Photos by Cru Camara
There is no doubt in my mind that the Philippines is rich in design talent. Doubts may arise, however, about the landscape in which young designers try to make a living — the Philippines is not exactly a fashion capital with a large and thriving fashion industry. But many thrive nonetheless, with some even getting to the global stage. There are a lot of hurdles, from the lack of government support, to very limited fabric supply, to meager press coverage — the list goes on. In this series of fashion editorials we’re calling Sew and Tell, we aim to give a platform for young designers to show what they’ve got, by showing you their work and talking us through it.
For the first of this series, front and center is Rod Malanao, whose work focuses on bright colors, textures, asymmetrical lines and silhouettes. We talked to the De La Salle-College of Saint Benilde graduate about his process, his thoughts about the local industry, and whether or not fashion school was worth it.
YOUNG STAR: Was there a specific moment or memory that made you want to become a designer, or had you always grown up with fashion?
ROD MALANAO: I knew since I was seven that I wanted to become a designer. My first encounter with the idea of being a designer was with magazines that my eldest sister would leave around the house. I remember telling my sister I wanted to be a designer while wearing her school uniform skirt. (Laughs)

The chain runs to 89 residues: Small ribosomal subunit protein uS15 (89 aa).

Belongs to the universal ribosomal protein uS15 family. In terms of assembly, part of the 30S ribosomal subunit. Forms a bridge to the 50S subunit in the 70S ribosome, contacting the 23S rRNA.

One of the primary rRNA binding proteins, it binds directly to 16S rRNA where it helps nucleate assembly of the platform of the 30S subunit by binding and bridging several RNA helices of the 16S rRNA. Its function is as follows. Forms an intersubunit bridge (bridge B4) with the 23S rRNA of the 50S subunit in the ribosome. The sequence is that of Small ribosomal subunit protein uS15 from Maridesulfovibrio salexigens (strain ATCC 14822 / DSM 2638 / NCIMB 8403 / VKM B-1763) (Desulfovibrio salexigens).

What do you love about making clothes, and what do you hate about it?
I find it therapeutic to sew. I love the process, from drafting the patterns to sewing them. The idea of creating something from a piece of flat paper and fabric into clothing still amazes me. (But), in all honesty I hate having to install zippers.
What’s the most difficult thing about being a young designer in the Philippines, and how does this affect your work?
I guess it’s the doubt about even pursuing a career in design. (Even) with the slow but continued growth of the Philippine fashion market, it’s still pretty unstable. It’s scary to put yourself out there; to create work that’s not just going to be another passing brand. Fashion is the mixture of art and commerce, and finding the right mix for the local market without losing your “identity” as a designer is jarring to say the least. Also, there (aren’t) a lot of platforms here locally that allow young designers to showcase their work.
Back to the beginning: Rod knew he wanted to become a designer since he was seven years old.
Where do you get your inspiration?
Are there any specific references or things that constantly make their way into your work? I usually get my inspiration from personal anecdotes — a diary entry, almost. One recurring thing is gender play: mixing masculine and feminine clothing archetypes and how it’s affected my worldview.
Do you think fashion school was worth it?
I personally loved going to fashion school. It made me explore different technical fields in fashion. Fashion school allowed me to play with ideas, not necessarily thinking if it was going to sell or not; there was freedom to do what you wanted. It also grounded me in a sense that there’s a lot more to learn about your craft and it’s just not all the “glam” it’s hyped to be. Fashion takes hours of hard, grueling work. If anything, fashion school gave me a good support system with the friends I was able to make during the four years.
How is the next year looking for you? What are you looking forward to as a designer?
Nothing’s set in stone but here’s to hoping it’ll be better. I’m looking forward to see my growth as a designer — it’s always fun to look at work after sometime and see how much you’ve grown.
Follow the designer at @rodmalanao on Instagram.
Photos by CRU CAMARA
Styled by NASH CRUZ
Modeled by HUGO SALVADOR